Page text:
BY MARCHEL P. ESPINA
The late Negros Occidental governor Alfredo Marañon Jr. was remembered by the international community for his legacy.
The International Federation of Organic Agriculture Movements-Asia, Asian Local Governments of Organic Agriculture, and Global Alliance for Organic Districts, in a statement, lauded the works of Marañon, whom they called “great organic pioneer”.
They said that Marañon was passionate about the preservation of his beautiful island and promoting organic agriculture, adding that his years of service from 2010 to 2019 highlighted the growth of organic agriculture in Negros Occidental.
During his term as governor, he implemented the Negros First Strategic Development Plan which also boosted Negros Occidental as an agricultural province to ensure food sufficiency and agricultural productivity and to create income for the poor and the marginalized, the groups said.
They said that he wanted the province to be 100 percent organic and that by 2014, Negros Occidental was 97-percent sufficient in rice production and now has 18,240 hectares, with 12,950 organic farmers, as of December 2019.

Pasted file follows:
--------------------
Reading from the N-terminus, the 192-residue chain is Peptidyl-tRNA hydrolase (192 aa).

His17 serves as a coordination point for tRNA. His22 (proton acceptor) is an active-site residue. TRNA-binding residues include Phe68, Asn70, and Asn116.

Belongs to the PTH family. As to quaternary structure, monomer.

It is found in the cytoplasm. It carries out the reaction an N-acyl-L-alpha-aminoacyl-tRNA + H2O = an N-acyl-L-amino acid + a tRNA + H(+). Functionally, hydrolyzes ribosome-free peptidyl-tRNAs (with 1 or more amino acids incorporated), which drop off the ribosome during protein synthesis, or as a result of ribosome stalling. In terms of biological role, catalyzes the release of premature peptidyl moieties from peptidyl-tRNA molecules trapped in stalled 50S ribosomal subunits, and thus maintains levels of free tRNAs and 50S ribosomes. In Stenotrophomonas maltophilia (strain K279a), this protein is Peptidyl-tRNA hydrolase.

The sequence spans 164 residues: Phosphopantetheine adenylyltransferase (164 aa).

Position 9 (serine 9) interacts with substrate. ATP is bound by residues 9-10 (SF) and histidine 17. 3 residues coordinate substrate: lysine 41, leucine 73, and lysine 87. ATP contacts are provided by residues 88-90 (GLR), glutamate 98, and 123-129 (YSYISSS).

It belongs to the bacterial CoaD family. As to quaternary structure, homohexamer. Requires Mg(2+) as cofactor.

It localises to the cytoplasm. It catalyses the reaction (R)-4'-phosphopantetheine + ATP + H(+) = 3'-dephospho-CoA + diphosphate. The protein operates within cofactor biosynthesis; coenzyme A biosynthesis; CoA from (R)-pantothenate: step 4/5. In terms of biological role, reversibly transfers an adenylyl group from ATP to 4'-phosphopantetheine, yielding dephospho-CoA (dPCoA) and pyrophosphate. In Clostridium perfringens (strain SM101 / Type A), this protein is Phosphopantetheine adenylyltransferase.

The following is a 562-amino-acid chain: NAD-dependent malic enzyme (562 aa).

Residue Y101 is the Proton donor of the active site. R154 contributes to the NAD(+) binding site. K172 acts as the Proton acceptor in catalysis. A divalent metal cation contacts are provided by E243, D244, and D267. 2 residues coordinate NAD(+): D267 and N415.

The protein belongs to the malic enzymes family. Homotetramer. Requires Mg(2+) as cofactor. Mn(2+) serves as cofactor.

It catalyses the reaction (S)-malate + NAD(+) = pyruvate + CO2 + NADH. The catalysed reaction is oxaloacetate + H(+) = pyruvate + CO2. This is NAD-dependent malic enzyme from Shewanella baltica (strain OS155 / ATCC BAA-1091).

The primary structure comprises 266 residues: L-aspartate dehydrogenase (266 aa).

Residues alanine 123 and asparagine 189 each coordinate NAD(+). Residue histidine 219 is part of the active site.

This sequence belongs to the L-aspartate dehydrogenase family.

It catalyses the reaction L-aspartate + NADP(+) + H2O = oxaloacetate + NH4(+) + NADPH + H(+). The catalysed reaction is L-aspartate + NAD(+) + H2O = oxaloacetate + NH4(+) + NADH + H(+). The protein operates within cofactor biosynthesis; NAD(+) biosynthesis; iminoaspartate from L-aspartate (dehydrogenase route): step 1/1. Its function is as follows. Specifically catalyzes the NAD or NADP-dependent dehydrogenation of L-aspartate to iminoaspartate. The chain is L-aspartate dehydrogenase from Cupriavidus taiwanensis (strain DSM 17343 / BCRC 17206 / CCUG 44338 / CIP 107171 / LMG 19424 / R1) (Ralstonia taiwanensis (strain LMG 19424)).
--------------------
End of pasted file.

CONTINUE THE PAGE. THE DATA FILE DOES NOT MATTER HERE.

Under his term, the annual Negros Island Organic Farmers Festival that started in 2005 became one of the most important organic events in the Philippines and put the island on the map as a destination for farm tourism, the groups said.
Andre Leu, past president of IFOAM-Organics International, who visited Negros Occidental several times, said that Marañon was a “true pioneer of fully organic districts. I regarded him highly and I am very sad at his passing. He was truly a wonderful, generous, and visionary man, and I give my deepest condolences to his family.”
Januario John Rivas, Philippine consul general to Northern Territory, Australia, in a statement, said Marañon will be long remembered for the legacy he had in providing scholarship assistance to many in Negros Occidental, as he advocated the philosophy that education is a means of empowerment.
“He was the first provincial governor in the central Philippines who engaged with the NT Government for business, education, and training links,” he said.
“His legacy will live for a long time in the hearts and minds of the people of Negros Occidental and those in Darwin, Australia,” Rivas added.*